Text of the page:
K: What was the only thing Eisenstein knew about? (In relation to the
differential equation for the P-function).
K: Well you said that the P-function has a pole of order 2 at the lattice
points. What about its derivative. How do you get a relation?
K: Give me a 30 second sketch of everything you know about Riemann-Roch in
higher dimensions. (I gave a really quick definition of the intersection
pairing for divisors on a surface and then defined Riemann-Roch in terms
of the Euler characteristic of a divisor.) What is this useful for?
K: I guess we should ask some algebra questions.
K: What is Dirichlet's theorem about primes in arithmetic progression?
What can you say about the density of such primes?
K: Calculate the Galois group of X^5 -2
(By this point, I was absolutely stupid)
K: (To Aizenman) Ok, ask some questions about real analysis and then we'll
be done.
A: Do you know what a point of density is? (He then proceeded to define
it) If I have a set of positive measure on the real line, show that it
has a point of density.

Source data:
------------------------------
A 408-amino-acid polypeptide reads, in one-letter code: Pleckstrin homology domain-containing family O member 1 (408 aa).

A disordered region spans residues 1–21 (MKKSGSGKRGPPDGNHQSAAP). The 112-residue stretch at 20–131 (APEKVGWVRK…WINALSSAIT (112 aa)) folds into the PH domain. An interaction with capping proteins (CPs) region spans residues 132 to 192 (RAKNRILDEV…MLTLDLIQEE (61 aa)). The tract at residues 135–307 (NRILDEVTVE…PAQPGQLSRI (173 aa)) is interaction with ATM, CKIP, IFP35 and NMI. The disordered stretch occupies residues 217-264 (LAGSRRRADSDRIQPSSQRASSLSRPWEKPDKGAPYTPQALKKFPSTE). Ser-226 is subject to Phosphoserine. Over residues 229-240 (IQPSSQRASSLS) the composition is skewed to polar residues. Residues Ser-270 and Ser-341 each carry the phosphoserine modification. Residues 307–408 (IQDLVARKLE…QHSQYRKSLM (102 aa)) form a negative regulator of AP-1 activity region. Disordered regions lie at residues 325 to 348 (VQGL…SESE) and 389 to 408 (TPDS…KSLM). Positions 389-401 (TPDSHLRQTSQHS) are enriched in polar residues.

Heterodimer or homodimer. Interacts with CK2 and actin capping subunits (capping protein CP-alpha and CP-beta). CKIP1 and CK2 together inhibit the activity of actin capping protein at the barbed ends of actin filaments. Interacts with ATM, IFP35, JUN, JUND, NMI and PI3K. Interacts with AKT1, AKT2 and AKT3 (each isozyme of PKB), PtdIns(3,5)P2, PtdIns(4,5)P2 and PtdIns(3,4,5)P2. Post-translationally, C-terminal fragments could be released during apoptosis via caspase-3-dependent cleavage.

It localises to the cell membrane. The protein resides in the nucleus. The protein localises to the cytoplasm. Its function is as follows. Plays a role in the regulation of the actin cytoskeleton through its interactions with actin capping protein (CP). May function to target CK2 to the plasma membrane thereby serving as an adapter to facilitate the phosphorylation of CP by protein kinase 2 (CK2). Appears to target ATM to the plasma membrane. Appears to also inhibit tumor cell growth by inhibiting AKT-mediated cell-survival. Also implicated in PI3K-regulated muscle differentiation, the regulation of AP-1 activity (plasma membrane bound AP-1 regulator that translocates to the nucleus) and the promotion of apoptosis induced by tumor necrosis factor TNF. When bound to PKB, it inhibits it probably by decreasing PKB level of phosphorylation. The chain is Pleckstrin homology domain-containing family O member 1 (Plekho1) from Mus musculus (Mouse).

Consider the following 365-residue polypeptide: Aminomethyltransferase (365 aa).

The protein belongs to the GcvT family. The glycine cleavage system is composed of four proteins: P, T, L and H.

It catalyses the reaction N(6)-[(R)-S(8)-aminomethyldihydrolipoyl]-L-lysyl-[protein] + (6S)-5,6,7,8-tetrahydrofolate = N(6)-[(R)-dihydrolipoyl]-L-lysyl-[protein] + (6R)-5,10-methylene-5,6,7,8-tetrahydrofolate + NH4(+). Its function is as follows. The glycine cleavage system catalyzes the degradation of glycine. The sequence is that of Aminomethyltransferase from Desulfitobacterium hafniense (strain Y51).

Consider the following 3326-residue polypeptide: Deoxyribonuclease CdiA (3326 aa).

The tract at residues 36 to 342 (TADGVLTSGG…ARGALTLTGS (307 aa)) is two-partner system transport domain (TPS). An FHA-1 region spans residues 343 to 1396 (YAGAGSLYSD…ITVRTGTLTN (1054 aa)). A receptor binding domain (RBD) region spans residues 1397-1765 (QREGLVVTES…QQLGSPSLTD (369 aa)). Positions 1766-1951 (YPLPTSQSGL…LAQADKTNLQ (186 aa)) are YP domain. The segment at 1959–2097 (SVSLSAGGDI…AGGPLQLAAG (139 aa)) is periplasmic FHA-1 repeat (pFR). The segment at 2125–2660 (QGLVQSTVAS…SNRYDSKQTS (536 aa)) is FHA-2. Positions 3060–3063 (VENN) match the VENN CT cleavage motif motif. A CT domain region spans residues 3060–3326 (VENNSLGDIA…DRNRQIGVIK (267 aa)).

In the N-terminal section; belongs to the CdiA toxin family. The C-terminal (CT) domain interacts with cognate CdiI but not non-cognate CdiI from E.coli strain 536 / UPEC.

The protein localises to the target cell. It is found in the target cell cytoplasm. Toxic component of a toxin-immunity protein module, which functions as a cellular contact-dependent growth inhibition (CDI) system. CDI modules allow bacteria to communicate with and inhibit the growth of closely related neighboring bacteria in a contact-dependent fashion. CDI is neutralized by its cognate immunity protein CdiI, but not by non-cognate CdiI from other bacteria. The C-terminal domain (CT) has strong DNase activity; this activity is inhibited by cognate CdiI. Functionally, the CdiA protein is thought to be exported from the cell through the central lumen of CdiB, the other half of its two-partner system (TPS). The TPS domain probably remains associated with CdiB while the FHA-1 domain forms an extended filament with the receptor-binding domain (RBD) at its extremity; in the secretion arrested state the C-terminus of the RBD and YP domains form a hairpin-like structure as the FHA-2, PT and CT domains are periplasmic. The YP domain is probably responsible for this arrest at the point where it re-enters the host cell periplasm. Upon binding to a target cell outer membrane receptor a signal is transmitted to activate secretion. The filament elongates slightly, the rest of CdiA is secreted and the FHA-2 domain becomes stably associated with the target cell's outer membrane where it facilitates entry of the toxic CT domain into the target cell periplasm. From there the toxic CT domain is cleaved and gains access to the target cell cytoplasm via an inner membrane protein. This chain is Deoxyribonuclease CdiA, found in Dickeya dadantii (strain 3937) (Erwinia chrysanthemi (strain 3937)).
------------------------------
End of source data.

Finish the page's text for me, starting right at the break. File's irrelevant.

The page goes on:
A: State the fundamental theorem of calculus. What's the relation to the
above?
That was it. Katz sent me out of the office. I walked down the Hall to
talk to Jordan. Jordan asked if I was done and how I did. I told him
that I knew I had failed. He said, "that's alright, sometimes it's
difficult to work under pressure." Then, I heard the door to Katz's
office open and Katz peeped his head out. He had a broad smile. I
started walking towards him expecting to hear "You Failed!" Instead he
said "Congratulations." I said "What?" He said "You passed." My response
was: "How!?" He said "Your not the only one who forgets how to think
when they're under pressure."
All in all, it was a grueling experience.